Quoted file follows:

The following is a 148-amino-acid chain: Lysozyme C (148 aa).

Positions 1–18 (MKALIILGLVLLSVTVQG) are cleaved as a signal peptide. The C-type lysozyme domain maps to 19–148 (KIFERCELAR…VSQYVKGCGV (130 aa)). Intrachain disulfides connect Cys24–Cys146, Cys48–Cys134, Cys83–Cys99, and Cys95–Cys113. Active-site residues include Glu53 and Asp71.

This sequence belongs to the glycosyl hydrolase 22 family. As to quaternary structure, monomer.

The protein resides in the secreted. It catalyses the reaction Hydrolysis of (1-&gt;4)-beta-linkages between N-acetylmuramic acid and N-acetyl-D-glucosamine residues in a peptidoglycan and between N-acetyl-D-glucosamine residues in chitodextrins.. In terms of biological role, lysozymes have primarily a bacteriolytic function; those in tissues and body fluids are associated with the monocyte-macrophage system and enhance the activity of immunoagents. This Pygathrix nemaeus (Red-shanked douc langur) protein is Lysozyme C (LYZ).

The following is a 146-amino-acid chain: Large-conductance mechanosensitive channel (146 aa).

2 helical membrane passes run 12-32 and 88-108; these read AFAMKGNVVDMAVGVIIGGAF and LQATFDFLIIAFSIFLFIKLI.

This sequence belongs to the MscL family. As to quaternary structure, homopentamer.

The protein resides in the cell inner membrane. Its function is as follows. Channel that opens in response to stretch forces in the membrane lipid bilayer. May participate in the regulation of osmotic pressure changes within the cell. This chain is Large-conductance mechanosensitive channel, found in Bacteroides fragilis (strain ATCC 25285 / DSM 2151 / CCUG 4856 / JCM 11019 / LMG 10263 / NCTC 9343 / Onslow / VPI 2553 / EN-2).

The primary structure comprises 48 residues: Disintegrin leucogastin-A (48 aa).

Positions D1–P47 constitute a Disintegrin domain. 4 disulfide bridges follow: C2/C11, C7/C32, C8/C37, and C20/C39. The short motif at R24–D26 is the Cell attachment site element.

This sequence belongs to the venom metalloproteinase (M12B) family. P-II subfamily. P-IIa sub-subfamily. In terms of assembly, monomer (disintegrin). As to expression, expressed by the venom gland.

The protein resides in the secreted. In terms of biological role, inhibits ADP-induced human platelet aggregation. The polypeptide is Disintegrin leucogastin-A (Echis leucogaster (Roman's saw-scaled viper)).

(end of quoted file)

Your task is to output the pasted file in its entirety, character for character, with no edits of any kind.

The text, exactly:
The following is a 148-amino-acid chain: Lysozyme C (148 aa).

Positions 1–18 (MKALIILGLVLLSVTVQG) are cleaved as a signal peptide. The C-type lysozyme domain maps to 19–148 (KIFERCELAR…VSQYVKGCGV (130 aa)). Intrachain disulfides connect Cys24–Cys146, Cys48–Cys134, Cys83–Cys99, and Cys95–Cys113. Active-site residues include Glu53 and Asp71.

This sequence belongs to the glycosyl hydrolase 22 family. As to quaternary structure, monomer.

The protein resides in the secreted. It catalyses the reaction Hydrolysis of (1-&gt;4)-beta-linkages between N-acetylmuramic acid and N-acetyl-D-glucosamine residues in a peptidoglycan and between N-acetyl-D-glucosamine residues in chitodextrins.. In terms of biological role, lysozymes have primarily a bacteriolytic function; those in tissues and body fluids are associated with the monocyte-macrophage system and enhance the activity of immunoagents. This Pygathrix nemaeus (Red-shanked douc langur) protein is Lysozyme C (LYZ).

The following is a 146-amino-acid chain: Large-conductance mechanosensitive channel (146 aa).

2 helical membrane passes run 12-32 and 88-108; these read AFAMKGNVVDMAVGVIIGGAF and LQATFDFLIIAFSIFLFIKLI.

This sequence belongs to the MscL family. As to quaternary structure, homopentamer.

The protein resides in the cell inner membrane. Its function is as follows. Channel that opens in response to stretch forces in the membrane lipid bilayer. May participate in the regulation of osmotic pressure changes within the cell. This chain is Large-conductance mechanosensitive channel, found in Bacteroides fragilis (strain ATCC 25285 / DSM 2151 / CCUG 4856 / JCM 11019 / LMG 10263 / NCTC 9343 / Onslow / VPI 2553 / EN-2).

The primary structure comprises 48 residues: Disintegrin leucogastin-A (48 aa).

Positions D1–P47 constitute a Disintegrin domain. 4 disulfide bridges follow: C2/C11, C7/C32, C8/C37, and C20/C39. The short motif at R24–D26 is the Cell attachment site element.

This sequence belongs to the venom metalloproteinase (M12B) family. P-II subfamily. P-IIa sub-subfamily. In terms of assembly, monomer (disintegrin). As to expression, expressed by the venom gland.

The protein resides in the secreted. In terms of biological role, inhibits ADP-induced human platelet aggregation. The polypeptide is Disintegrin leucogastin-A (Echis leucogaster (Roman's saw-scaled viper)).